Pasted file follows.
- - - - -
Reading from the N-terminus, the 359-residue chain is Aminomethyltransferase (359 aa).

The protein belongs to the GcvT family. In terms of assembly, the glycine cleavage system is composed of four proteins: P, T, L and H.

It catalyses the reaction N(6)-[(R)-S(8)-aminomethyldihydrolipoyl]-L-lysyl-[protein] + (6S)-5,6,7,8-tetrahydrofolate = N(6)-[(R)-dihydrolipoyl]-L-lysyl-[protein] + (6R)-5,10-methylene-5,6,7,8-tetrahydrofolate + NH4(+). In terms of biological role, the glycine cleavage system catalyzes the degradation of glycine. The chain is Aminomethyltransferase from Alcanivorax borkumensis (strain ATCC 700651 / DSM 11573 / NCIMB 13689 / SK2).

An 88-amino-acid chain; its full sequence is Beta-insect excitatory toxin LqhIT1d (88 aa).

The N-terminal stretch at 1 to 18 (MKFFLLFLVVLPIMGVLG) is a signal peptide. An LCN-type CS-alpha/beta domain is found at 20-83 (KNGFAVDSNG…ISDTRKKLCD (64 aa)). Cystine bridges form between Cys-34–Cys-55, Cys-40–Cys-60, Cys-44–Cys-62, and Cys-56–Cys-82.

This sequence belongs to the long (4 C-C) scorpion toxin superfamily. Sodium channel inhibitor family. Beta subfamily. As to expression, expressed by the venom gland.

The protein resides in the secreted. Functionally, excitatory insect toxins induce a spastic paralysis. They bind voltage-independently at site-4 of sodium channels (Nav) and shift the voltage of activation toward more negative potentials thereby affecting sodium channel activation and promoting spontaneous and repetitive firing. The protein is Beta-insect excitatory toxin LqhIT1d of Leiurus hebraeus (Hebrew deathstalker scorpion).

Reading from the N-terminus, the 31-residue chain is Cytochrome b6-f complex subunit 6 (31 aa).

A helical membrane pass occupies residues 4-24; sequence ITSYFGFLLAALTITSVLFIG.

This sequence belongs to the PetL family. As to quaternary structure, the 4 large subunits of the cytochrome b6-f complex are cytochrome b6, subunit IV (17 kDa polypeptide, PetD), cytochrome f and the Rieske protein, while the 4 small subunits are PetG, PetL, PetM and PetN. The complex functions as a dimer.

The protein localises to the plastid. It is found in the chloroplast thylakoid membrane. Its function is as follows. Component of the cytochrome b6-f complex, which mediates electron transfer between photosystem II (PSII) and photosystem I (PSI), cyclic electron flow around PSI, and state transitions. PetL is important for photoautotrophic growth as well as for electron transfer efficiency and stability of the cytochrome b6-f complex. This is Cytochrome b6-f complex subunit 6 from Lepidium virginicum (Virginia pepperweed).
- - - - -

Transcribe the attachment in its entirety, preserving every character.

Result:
Reading from the N-terminus, the 359-residue chain is Aminomethyltransferase (359 aa).

The protein belongs to the GcvT family. In terms of assembly, the glycine cleavage system is composed of four proteins: P, T, L and H.

It catalyses the reaction N(6)-[(R)-S(8)-aminomethyldihydrolipoyl]-L-lysyl-[protein] + (6S)-5,6,7,8-tetrahydrofolate = N(6)-[(R)-dihydrolipoyl]-L-lysyl-[protein] + (6R)-5,10-methylene-5,6,7,8-tetrahydrofolate + NH4(+). In terms of biological role, the glycine cleavage system catalyzes the degradation of glycine. The chain is Aminomethyltransferase from Alcanivorax borkumensis (strain ATCC 700651 / DSM 11573 / NCIMB 13689 / SK2).

An 88-amino-acid chain; its full sequence is Beta-insect excitatory toxin LqhIT1d (88 aa).

The N-terminal stretch at 1 to 18 (MKFFLLFLVVLPIMGVLG) is a signal peptide. An LCN-type CS-alpha/beta domain is found at 20-83 (KNGFAVDSNG…ISDTRKKLCD (64 aa)). Cystine bridges form between Cys-34–Cys-55, Cys-40–Cys-60, Cys-44–Cys-62, and Cys-56–Cys-82.

This sequence belongs to the long (4 C-C) scorpion toxin superfamily. Sodium channel inhibitor family. Beta subfamily. As to expression, expressed by the venom gland.

The protein resides in the secreted. Functionally, excitatory insect toxins induce a spastic paralysis. They bind voltage-independently at site-4 of sodium channels (Nav) and shift the voltage of activation toward more negative potentials thereby affecting sodium channel activation and promoting spontaneous and repetitive firing. The protein is Beta-insect excitatory toxin LqhIT1d of Leiurus hebraeus (Hebrew deathstalker scorpion).

Reading from the N-terminus, the 31-residue chain is Cytochrome b6-f complex subunit 6 (31 aa).

A helical membrane pass occupies residues 4-24; sequence ITSYFGFLLAALTITSVLFIG.

This sequence belongs to the PetL family. As to quaternary structure, the 4 large subunits of the cytochrome b6-f complex are cytochrome b6, subunit IV (17 kDa polypeptide, PetD), cytochrome f and the Rieske protein, while the 4 small subunits are PetG, PetL, PetM and PetN. The complex functions as a dimer.

The protein localises to the plastid. It is found in the chloroplast thylakoid membrane. Its function is as follows. Component of the cytochrome b6-f complex, which mediates electron transfer between photosystem II (PSII) and photosystem I (PSI), cyclic electron flow around PSI, and state transitions. PetL is important for photoautotrophic growth as well as for electron transfer efficiency and stability of the cytochrome b6-f complex. This is Cytochrome b6-f complex subunit 6 from Lepidium virginicum (Virginia pepperweed).